Definitions for karl barth
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Barth, Karl Barth(noun)
Swiss Protestant theologian (1886-1968)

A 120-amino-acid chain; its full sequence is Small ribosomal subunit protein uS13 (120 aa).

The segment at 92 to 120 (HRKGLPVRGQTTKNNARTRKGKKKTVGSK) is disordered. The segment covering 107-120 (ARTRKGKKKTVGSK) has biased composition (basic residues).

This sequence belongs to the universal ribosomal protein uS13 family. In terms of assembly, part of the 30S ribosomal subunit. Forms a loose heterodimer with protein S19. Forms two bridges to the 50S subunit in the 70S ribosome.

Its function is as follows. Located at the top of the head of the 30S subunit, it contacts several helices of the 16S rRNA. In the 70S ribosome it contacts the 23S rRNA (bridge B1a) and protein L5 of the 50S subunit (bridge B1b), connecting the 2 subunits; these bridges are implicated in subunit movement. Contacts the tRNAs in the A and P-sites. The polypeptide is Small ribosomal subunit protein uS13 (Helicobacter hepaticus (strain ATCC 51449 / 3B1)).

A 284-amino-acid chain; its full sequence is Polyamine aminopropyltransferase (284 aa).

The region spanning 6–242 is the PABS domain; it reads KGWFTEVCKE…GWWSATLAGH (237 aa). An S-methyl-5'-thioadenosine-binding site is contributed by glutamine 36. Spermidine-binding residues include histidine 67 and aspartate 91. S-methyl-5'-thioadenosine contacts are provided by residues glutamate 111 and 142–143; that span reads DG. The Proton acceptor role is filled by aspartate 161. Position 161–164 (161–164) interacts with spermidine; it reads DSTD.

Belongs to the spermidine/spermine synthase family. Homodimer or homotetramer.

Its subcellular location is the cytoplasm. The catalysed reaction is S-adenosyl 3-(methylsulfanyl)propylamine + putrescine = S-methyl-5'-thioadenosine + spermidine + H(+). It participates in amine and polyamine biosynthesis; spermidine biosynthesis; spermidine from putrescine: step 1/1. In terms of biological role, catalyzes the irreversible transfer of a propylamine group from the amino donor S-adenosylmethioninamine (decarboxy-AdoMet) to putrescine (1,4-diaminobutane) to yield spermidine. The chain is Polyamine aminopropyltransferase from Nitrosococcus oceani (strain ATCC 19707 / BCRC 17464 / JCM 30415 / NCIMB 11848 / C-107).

Karl Barth was a Swiss Reformed theologian. Barth is often regarded as the greatest Protestant theologian of the twentieth century. His influence expanded well beyond the academic realm to mainstream culture, leading him to be featured on the cover of Time on April 20, 1962. Beginning with his experience as a pastor, Barth rejected his training in the predominant liberal theology typical of 19th-century European Protestantism as well conservative Christian fundamentalism. Instead he embarked on a new theological path initially called dialectical theology, due to its stress on the paradoxical nature of divine truth. Other critics have referred to Barth as the father of neo-orthodoxy — a term emphatically rejected by Barth himself. The most accurate description of his work might be "a theology of the Word." Barth's work had a major impact on twentieth century theology and figures such as Dietrich Bonhoeffer, Thomas Torrance, Reinhold Niebuhr, Jacques Ellul, Jurgen Moltmann, Stanley Hauerwas, and the novelist John Updike. Both the most prolific and influential theologian of the twentieth century, his theological thought emphasized the sovereignty of God, particularly through his reinterpretation of the Calvinistic doctrine of election, the sinfulness of humanity, and the "infinite qualitative distinction between God and mankind". His most famous works are his The Epistle to the Romans, which marked a clear break from his earlier thinking; and his massive thirteen-volume work Church Dogmatics, one of the largest works of systematic theology ever written.
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